Saturday, April 22, 2006


The Halkin, 5 Halkin Street, London, SW1X 7DJ
Nearest Tube: Hyde Park Corner
Cuisine: Thai
Telephone: 0871 2238097

With much anticipation I finally get to try the great Nahm - the world's only Michelin-starred Thai restaurant. After eating at his first restaurant Sailor's Thai in Sydney several times and reading his extremely well-researched tome on Thai Cookery, I looked forward to tasting the cuisine of the man the Thai government asked to establish a Thai cookery school in Thailand.

We chose the traditional thai nahm arharn meal (£49.50) consisting of 6 shared courses: an hors d'oeuvre, a salad, a soup, a relish or light curry, a substantial curry and a stir-fried or casserole dish. Individual ordering is also possible with dishes ranging from £8 to £15 to suit tastes or budget.

We started with an amuse bouche of mar hor (minced prawn and chicken served on cucumber slices) which was followed by latiang. This amazing egg-net construction encased chewy strands of sweetish-coconut flavoured with crab. The pomelo and crispy trout salad with toasted peanuts yam som oo pla tort was a maze of textures - refreshing pomelo chunks, crunchy fish and reslient lime leaf - flavoured with a sweet and savoury sauce. We'd all elected for different soups and my spicy oxtail soup with onions and tomatoes sup hang wua tasted earthy and rich, full of beef flavour and redolent with mysterious aromatic spices. A chiang mai grilled chilli relish with grilled zander-fish followed. This small red pile of chilli and ground dried shrimp was pungeant with garlic and shallots and accompanied the raw cabbage and vegetables well.

Our two curries followed: an extremely hot jungle curry of chopped prawns with heart of coconut and chillies made me gasp but that is the nature of jungle curries. The chiang mai pork curry with shredded ginger, pickled garlic and shallots had a refreshing and aromatic ginger tang and was again very pungeant with onions.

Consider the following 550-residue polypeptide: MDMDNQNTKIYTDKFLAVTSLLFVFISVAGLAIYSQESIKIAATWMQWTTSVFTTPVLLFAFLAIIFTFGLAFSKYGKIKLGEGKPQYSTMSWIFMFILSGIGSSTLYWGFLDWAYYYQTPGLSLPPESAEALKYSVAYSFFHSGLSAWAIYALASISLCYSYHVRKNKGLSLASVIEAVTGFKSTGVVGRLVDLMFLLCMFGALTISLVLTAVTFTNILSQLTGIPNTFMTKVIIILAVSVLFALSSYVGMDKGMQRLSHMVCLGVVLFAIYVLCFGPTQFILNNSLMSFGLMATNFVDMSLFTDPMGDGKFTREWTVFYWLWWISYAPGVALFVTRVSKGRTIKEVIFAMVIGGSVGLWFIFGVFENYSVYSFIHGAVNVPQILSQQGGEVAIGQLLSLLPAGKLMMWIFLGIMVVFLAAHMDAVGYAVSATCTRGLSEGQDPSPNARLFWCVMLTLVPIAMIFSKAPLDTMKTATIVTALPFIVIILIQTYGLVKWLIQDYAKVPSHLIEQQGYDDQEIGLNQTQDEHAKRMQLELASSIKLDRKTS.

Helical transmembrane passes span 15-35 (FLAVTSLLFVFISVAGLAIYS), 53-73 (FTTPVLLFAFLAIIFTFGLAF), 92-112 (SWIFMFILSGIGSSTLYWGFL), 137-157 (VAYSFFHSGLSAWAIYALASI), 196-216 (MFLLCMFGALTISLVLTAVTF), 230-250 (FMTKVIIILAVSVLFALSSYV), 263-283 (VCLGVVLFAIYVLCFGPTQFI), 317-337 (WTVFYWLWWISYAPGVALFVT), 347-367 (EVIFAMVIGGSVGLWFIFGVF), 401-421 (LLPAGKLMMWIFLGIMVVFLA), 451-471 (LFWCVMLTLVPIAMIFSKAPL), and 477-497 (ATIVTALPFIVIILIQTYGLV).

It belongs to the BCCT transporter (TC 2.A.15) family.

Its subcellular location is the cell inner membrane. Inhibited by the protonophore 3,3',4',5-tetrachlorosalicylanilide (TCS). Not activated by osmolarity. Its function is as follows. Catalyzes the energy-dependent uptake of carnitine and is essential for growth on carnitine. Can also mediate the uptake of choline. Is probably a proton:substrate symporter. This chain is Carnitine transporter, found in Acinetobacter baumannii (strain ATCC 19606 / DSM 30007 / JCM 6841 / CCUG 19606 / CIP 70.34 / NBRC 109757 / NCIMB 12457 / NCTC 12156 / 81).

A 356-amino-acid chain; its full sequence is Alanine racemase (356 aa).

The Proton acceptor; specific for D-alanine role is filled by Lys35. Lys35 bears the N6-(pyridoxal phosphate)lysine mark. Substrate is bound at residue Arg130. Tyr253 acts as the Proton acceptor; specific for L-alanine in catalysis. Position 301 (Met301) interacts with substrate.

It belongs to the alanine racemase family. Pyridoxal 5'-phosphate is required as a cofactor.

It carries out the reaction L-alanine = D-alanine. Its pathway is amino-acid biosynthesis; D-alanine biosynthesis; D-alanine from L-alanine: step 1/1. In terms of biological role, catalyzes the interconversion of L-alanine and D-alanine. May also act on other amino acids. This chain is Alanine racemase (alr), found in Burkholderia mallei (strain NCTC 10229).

My favourite dish was the double steamed rabbit with pickled mustard greens (known as ham choy in Cantonese) and daikon. This earthy peasant-style dish with the savoury pickles and sweet rabbit meat married perfectly with rice. We also had a firm and translucent deep fried royal bream with a rather sweet three flavoured sauce.

We dined in subdued lighting in a warm light-golden room decorated with subtle South-east Asian accents, e.g. bright red corded ropes in the atrium. The extremely friendly Thai staff gave elegant and knowledgeable service. Although we were only supposed to have one curry and one casserole she offered to make us two smaller serves of each because we couldn't decide.

An exotic range of desserts beckoned and I had a coconut ash perfumed egg custard with jackfruit - quite delicious.

For most people, Thai food is what's eaten on the streets in Thailand, usually cooked in a blazing hot wok seasoned with fish sauce, lime and peanuts. In reality, this method of cooking comes from the large contingent of Chinese traders that lived in Thailand. The old Thai cuisine as developed before Chinese influence made use of slow coal fires and gradual simmering. As such, you don't get the vibrant fresh flavours associated with stir-frying over high heat but an interesting blends and layers as the slow extraction processes develop and release aromas. I also found the food a little too pungeant and strongly flavoured for my liking, but I'm sure it's authentic and what's proper - I'm just not used to it.

If you like your pad thai and green chicken curry as served in pubs and are expecting just a 'better' version, this place is probably not for you. Nahm is quite a different concept and serves Thai food rarely seen outside of Thailand and the royal houses.

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